Article by Laalithya Konduru
There have been deep rumblings about growing unemployment in India. The Modi government in its first term came under a lot of fire for not doing enough to tackle the problem. It was also accused of withholding and fudging data on unemployment. The government in its defence rightfully said that there were no mechanisms in place to accurately measure employment data. It has used EPF data to showcase its success in generating jobs while the opposition used the NSSO reports as ammunition to claim that the unemployment rate is at its highest in 45 years. The truth seems to lie somewhere in between. Be that as it may, for a government to administer welfare schemes, being able to accurately measure data is a key requirement.
Despite the unemployment rate remaining high, as a business owner looking to employ labour, it has been my experience that finding willing workers is extremely difficult, offering double the prevailing MNREGA wage notwithstanding. Upon speaking to other business owners, I have come to the understanding that it is not my experience alone.
There is an alternative which addresses the government’s need to measure data, the need of entrepreneurs to find labour, and the need of unemployed labour to find gainful employment. It can also function as the mechanism that regularizes the unorganized sector, which in reality forms the major chunk of India’s economic pie.
The government should set up an online employment register for the informal sector – a database of all citizens who are willing to work and are unemployed. A person must choose whether they would like to register with the employment exchange or with the employment register. Citizens who become employed more gainfully may opt out of the register.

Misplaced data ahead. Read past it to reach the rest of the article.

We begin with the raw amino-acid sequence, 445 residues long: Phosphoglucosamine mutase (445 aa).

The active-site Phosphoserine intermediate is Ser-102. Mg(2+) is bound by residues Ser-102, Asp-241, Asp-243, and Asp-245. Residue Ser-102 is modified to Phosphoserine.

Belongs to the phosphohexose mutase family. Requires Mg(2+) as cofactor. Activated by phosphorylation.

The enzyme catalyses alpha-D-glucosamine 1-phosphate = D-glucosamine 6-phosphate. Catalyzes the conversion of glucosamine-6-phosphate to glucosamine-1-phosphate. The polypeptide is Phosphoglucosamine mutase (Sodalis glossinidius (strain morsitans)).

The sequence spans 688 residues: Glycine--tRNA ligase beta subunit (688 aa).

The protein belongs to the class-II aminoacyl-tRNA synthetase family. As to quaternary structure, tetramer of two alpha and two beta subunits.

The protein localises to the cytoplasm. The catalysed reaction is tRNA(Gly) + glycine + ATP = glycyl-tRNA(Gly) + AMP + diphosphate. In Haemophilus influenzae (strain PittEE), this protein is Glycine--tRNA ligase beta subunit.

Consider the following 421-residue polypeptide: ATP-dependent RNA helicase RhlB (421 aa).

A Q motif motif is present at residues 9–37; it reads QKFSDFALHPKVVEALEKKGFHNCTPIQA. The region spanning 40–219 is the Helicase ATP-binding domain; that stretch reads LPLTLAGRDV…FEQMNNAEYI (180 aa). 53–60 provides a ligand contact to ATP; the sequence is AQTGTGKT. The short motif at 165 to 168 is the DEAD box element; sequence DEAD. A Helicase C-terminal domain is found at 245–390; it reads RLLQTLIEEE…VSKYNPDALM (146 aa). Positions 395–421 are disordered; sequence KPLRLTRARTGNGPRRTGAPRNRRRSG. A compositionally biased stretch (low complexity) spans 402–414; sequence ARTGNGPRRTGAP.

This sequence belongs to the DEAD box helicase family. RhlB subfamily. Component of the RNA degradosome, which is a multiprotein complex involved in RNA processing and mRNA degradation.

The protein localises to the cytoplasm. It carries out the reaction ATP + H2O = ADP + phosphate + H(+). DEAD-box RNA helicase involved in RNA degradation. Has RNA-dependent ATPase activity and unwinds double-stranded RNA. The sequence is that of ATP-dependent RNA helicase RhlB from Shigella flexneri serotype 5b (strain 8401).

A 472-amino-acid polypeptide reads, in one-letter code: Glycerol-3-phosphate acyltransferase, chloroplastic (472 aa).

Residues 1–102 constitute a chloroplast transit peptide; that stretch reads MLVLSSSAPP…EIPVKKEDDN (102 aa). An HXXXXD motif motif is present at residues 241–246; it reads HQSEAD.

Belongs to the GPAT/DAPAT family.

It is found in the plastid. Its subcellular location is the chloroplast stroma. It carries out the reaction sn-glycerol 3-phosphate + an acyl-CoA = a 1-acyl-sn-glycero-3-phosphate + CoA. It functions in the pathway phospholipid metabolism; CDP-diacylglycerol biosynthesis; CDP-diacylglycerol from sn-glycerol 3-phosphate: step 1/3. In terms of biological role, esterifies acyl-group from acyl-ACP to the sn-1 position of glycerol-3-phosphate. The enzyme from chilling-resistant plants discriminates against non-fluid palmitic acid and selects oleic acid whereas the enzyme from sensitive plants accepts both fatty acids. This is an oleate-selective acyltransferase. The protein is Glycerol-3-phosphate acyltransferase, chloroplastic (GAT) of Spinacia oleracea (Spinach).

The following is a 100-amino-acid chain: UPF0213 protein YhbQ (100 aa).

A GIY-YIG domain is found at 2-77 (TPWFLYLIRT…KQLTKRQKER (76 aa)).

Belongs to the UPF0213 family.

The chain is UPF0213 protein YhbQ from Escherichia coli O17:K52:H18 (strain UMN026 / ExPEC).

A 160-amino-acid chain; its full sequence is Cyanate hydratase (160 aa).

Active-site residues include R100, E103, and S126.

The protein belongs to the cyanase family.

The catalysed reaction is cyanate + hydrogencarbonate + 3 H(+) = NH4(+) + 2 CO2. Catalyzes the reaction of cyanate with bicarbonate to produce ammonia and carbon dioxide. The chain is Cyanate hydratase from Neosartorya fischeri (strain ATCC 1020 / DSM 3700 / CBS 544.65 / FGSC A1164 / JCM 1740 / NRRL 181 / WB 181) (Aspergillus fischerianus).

The register should be based on geographical location and should be organised state-wise, district-wise, taluk-wise, block-wise and panchayat-wise. It should contain details like name, gender, age, Aadhar number, phone number, and skills if any.
Let the government set a minimum wage, say Rs. 400 for an eight-hour shift in a place like rural Tamil Nadu. There should be no discrimination in wages between men and women as they have different skill sets which are often complimentary in nature.
The prospective employers could be agriculturists, small enterprises, shops, hotels, contractors or even individuals. They should put up a requirement request at least one day in advance, indicating the nature of work, place of work, dates and timing. It should be the responsibility of the registry to arrange and manage manpower from the pool of registered citizens. At the end of the job, both the employer and the employees can rate each other on various KPIs (Key Performance Indicators). An overall rating will be calculated based on the ratings for each KPI. This overall rating will be displayed along with the profile of the employee and employer on the registry.
At first use of the registry, an employer will be provided employees at random. For future requirements, the employers can scroll through the register and request any particular employee. Employees may refuse to work with a particular employer on future jobs once a job they are currently engaged in gets completed. In case the job is a long term undertaking of at least 6 months, the employee can give the registry 1 months’ notice to find a replacement so that the job does not suffer delays. In short, the registry shall function like Uber for jobs in the informal sector.